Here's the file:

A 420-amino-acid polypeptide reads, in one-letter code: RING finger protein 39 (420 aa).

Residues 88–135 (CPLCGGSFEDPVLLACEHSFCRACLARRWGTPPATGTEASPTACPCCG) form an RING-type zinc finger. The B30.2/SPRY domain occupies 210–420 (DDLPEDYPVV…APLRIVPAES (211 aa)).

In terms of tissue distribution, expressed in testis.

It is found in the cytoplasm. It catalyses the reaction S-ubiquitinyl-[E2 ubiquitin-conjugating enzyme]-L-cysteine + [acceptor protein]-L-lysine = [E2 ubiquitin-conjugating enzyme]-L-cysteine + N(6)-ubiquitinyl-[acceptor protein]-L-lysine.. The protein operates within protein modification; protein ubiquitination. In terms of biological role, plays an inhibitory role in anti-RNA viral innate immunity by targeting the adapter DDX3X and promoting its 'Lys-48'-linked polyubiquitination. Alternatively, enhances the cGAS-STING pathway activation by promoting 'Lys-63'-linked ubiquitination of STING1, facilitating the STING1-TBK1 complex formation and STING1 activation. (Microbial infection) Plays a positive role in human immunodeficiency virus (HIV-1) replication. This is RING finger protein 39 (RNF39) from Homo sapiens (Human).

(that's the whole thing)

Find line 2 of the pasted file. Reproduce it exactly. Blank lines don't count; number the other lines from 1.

Residues 88–135 (CPLCGGSFEDPVLLACEHSFCRACLARRWGTPPATGTEASPTACPCCG) form an RING-type zinc finger. The B30.2/SPRY domain occupies 210–420 (DDLPEDYPVV…APLRIVPAES (211 aa)).